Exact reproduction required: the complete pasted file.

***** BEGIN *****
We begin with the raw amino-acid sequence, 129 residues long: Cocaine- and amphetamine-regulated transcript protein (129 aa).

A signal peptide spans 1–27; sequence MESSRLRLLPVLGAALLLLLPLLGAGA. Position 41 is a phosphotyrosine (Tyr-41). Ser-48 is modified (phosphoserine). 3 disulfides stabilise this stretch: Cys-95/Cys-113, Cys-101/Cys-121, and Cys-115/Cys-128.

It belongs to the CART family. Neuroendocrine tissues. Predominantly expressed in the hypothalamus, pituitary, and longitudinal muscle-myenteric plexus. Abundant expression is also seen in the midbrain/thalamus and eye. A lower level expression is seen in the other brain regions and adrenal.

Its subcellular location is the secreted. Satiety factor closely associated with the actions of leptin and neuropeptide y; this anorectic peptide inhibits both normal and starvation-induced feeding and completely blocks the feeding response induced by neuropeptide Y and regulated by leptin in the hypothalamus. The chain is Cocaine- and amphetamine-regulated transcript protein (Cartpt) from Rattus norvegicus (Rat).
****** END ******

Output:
We begin with the raw amino-acid sequence, 129 residues long: Cocaine- and amphetamine-regulated transcript protein (129 aa).

A signal peptide spans 1–27; sequence MESSRLRLLPVLGAALLLLLPLLGAGA. Position 41 is a phosphotyrosine (Tyr-41). Ser-48 is modified (phosphoserine). 3 disulfides stabilise this stretch: Cys-95/Cys-113, Cys-101/Cys-121, and Cys-115/Cys-128.

It belongs to the CART family. Neuroendocrine tissues. Predominantly expressed in the hypothalamus, pituitary, and longitudinal muscle-myenteric plexus. Abundant expression is also seen in the midbrain/thalamus and eye. A lower level expression is seen in the other brain regions and adrenal.

Its subcellular location is the secreted. Satiety factor closely associated with the actions of leptin and neuropeptide y; this anorectic peptide inhibits both normal and starvation-induced feeding and completely blocks the feeding response induced by neuropeptide Y and regulated by leptin in the hypothalamus. The chain is Cocaine- and amphetamine-regulated transcript protein (Cartpt) from Rattus norvegicus (Rat).